How It Works

I love movies, but I hate most movie reviews. I hate them for two reasons: First, they always begin with a 3-5 paragraph in-depth description of the film. I don't want to know the entire plot, I want to know if it's good! I may say generally what the movie involves but that's it. Second, most movie reviews are unclear. I've read countless reviews that left me with absolutely no indication as to whether or not I should even see the film. Not here. I developed three methods to rate television and movies:

1. Just your average 10 point scale.
10 is obviously the best and 1 is the worst. Although, Something Borrowed might make below a 1 if I ever get around to reviewing it. I consider myself quite harsh, so if you see anything above a 9, it's probably in my top ten of all time.

2. What's it Worth?
I will tell you if I think it's worth paying for and worth the 2 (and ever more increasingly 3) hours of your time. I also make an educated guess as to whether or not you can multitask during the film.

3. The (not-yet) Patented Clairometer
In honor of my college friend Claire, I developed this rating system in order to display how "appropriate" the film is. It is designed to tell you a more detailed rating system. I find this helpful. Sometimes you want to know ahead of time so you're not stuck watching Black Swan in an empty theater with your mom. The range between PG-13 and R is more vast than the plot holes in a Michael Bay movie. I hope to combat this. The scale shows photos and descriptions of a few well-known women in film and television. The rating is the farthest woman to the left of the scale who would approve of the film. For example, June Cleaver would not approve of
Tequila Sunrise. The woman who would is probably Mathilda.

THE CLAIROMETER:

Clairometer

Clairometer

conclusion

With this blog, I write as though someone will read it and enjoy what I have to say. I am under no false pretense that I have a wide readership. It is mostly for me and for the one other person who accidentally stumbled across this blog. If that is you, I'm glad you are here. With this blog, I send my thoughts about what I watch on a black box into the abyss of the world wide web. I hope you enjoy reading these thoughts as much as I enjoy writing them.

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Sunday, April 28, 2013

The Giant Mechanical Man

The Giant Mechanical Man (2012)
Written and Directed by: Lee Kirk
Starring: Jenna Fischer, Chris Messina, Topher Grace, Malin Akerman

Rating: 5.5
Worth: 2 hours while multitasking, no money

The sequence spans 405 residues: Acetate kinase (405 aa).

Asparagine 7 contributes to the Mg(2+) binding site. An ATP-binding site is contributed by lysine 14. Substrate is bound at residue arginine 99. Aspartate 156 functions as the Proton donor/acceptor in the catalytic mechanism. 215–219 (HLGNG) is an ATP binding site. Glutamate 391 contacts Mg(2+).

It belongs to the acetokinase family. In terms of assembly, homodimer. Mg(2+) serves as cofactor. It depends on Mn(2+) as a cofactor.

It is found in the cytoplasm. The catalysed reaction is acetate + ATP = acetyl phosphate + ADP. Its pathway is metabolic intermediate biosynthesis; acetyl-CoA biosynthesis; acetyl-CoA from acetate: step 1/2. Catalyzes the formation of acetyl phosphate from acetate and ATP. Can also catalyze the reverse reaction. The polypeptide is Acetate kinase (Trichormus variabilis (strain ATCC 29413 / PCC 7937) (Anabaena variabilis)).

Clairometer: Mathilda

The Giant Mechanical Man has great potential. It's one of those movies that is not bad, it's just not very good. There is nothing bad about the acting or the directing or even the story. There's just nothing very memorable (other than the fact that the main character is a 10 foot tall "metal" man). Notice that I'm incapable of placing quotes from the film intermittently throughout this post as I always do. There's really just nothing to quote.

Jenna Fischer is adorable and probably has chemistry with a tree stump. Not to say Chris Messina is anything of the sort. In case you are worried, you do lose the feeling that she can't be with anyone besides Jim Halpert within the first fifteen or twenty minutes. Jenna's character Janice, has a vulnerability with the giant mechanical man that is juxtaposed with her apathy towards the world. It doesn't seem that she is an apathetic person. It's more that she needs someone to either awaken in her a new vivacity about life, or be content with her just how she is.

People constantly push Janice to be the version of herself that they believe to be the best, forcing dates and self expression that she is quite uncomfortable with, until she meets the giant mechanical man. He draws out her feelings yet he doesn't demand anything that she cannot give. Perhaps that's what true love really is - finding the balance between challenging someone and micromanaging his or her life entirely. His silent attentiveness gives her a stage to air her grievances about the world. This film shows the unforced love that is not passionate, or animalistic. It's not love lost, or unrequited. It's simply that beautiful contentment that comes with accepting the other person's flaws and loving regardless. At the conclusion, I felt as though I had just finished a picnic in the park with sandwiches, juice boxes and the person I love. Content to just be without extravagance. The Giant Mechanical Man is not extravagant, like a picnic on a yacht with wine and candles. Watch it (only for free) as you fold laundry, and remind yourself why you are happy with the cards you were dealt; and if you are not, then go find your giant mechanical man.

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